Net neutrality talks stall in US

By Maggie Shiels
Technology reporter, BBC News, Silicon Valley

  • Published
cables, data neutrality
Image caption,
Some fear that rules on how data is treated are going to be ripped up

US regulators have halted closed-door meetings intended to find a way to make sure all web data is treated equally.

The Federal Communications Commission began the meetings after a court limited its net regulation powers.

The FCC faced criticism over the meetings by groups that supported the principle known as net neutrality.

The FCC decision follows reports that Google and Verizon hatched a separate deal to allow faster speeds for web sites that pay for the privilege.

"Any outcome, any deal that doesn't preserve the freedom and openness of the internet for consumers and entrepreneurs will be unacceptable," said FCC chair Julius Genachowski.

Both firms denied they were close to an agreement that many fear would lead to a "two-tier internet".

Google said: "We remain as committed as we always have been to an open internet".

In a blog post net service provider Verizon also clarified its position.

"As we said in our earlier FCC filing, our goal is an internet policy framework that ensures openness and accountability, and incorporates specific FCC authority, while maintaining investment and innovation," wrote David Fish, executive director of media relations for Verizon.

"To suggest this is a business arrangement between our companies is entirely incorrect," he added.

Despite the public statements, reports that an agreement will soon be announced persist.

During the Techonomy conference in Lake Tahoe, California, Google boss Eric Schmidt would not be drawn on the issue.

"We have been talking to Verizon for a long time about trying to get an agreement on what the definition of what net neutrality is," he told reporters.

"We are trying to find solutions that bridge between the hard core 'net neutrality or else' view and the historical telecom view of no such agreement."

Log Jam

The issue of net neutrality, which means no data traffic is prioritised over any other, has become a thorny one for the FCC. A recent court case limited the agency's powers to police what happens to data when it ruled that the FCC did not have the power to sanction Comcast for throttling some traffic.

As a result the FCC said it would reclassify broadband under a more heavily regulated part of the telecommunications law known as Title II. Cable and phone companies claimed the move would stifle investment in next generation broadband.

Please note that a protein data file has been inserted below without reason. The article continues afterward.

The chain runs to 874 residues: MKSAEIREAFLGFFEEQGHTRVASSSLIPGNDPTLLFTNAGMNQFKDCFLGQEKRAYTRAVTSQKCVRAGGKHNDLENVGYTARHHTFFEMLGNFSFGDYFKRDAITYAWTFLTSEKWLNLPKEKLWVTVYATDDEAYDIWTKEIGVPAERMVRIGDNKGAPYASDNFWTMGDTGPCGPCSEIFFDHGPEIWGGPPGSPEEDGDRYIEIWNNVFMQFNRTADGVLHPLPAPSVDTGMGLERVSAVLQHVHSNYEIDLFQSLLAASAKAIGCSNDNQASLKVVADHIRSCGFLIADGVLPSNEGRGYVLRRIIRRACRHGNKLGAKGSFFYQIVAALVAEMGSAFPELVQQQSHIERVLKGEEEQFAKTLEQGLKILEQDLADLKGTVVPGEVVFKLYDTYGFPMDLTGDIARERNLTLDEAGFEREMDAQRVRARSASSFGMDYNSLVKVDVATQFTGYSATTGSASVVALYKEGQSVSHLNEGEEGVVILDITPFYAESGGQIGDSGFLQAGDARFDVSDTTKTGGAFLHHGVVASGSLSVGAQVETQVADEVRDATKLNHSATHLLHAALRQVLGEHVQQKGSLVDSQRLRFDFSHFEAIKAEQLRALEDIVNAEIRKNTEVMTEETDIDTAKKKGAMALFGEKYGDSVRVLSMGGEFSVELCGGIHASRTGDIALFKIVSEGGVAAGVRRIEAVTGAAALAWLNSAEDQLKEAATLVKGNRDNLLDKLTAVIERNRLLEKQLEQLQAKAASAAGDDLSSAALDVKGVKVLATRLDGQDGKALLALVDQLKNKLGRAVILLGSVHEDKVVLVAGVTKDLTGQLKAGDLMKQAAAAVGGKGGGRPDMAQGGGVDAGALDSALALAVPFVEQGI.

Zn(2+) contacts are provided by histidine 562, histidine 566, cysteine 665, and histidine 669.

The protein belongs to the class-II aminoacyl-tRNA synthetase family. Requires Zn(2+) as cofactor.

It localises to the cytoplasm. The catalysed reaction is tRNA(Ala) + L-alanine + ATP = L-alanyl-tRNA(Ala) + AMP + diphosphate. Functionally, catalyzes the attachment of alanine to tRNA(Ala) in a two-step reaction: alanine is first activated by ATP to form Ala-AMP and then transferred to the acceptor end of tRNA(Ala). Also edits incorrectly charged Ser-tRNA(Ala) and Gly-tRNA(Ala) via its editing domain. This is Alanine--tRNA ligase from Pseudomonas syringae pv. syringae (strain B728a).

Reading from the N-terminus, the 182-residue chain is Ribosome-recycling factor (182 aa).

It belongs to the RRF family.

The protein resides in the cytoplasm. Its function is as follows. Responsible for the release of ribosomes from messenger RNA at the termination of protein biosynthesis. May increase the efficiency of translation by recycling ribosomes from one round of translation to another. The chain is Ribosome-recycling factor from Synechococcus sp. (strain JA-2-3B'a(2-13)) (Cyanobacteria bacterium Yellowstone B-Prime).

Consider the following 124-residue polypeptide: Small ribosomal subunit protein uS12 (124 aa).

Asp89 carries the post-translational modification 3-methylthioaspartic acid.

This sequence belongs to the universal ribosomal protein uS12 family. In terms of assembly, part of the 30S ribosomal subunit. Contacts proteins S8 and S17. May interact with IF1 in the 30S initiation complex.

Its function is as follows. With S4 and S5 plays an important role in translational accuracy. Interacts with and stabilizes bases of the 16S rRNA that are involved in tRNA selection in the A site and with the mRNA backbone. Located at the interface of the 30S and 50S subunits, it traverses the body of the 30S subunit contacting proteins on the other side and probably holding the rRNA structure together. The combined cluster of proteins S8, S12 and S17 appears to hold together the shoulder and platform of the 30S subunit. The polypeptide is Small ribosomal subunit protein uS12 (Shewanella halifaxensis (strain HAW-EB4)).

With the fear that these companies would resort to legal action, the agency began holding what critics termed "secret negotiations" aimed at forging a consensus on how to treat internet traffic.

The FCC's move to end these talks with firms such as Verizon, Google, Skype and AT&T suggest they broke down without reaching a decision.

Edward Lazarus, FCC chief of staff, said the talks had not "generated a robust framework to preserve the openness and freedom of the internet".

Pay to play

Public interest groups believe the Google Verizon tie-up, if it came to pass, would change the very nature of the internet and how it operates

"The deal marks the beginning of the end of the internet as you know it," said Josh Silver, president of the Free Press consumer group.

"Since its beginnings, the net was a level playing field that allowed all content to move at the same speed, whether it's ABC News or your uncle's video blog. That's all about to change."

At the Techonomy Conference Mark Carges, chief technology officer of auction site eBay, underlined the company's support for net neutrality.

"eBay supports net neutrality legislation that will prohibit phone and cable companies from replacing the robust open internet with 'Pay to Play' private networks that will force out and discriminate against content and service providers that refuse to pay new tolls," Mark Carges told BBC News.

"Consumers, non-profits and businesses already pay for access to the internet," he said. "Broadband providers should not be permitted to 'double dip' by charging consumers twice for high-speed internet access."

Techonomy attendee Neelie Kroes, European Commissioner for the Digital Agenda, said she was watching the situation in the US closely.

"We are facing the same types of issues and with our discussions we are consulting everyone," said Ms Kroes adding that she was a supporter of net neutrality.

"I know Chairman Genachowski and that he is doing his utmost to find solutions to this issue," she said.

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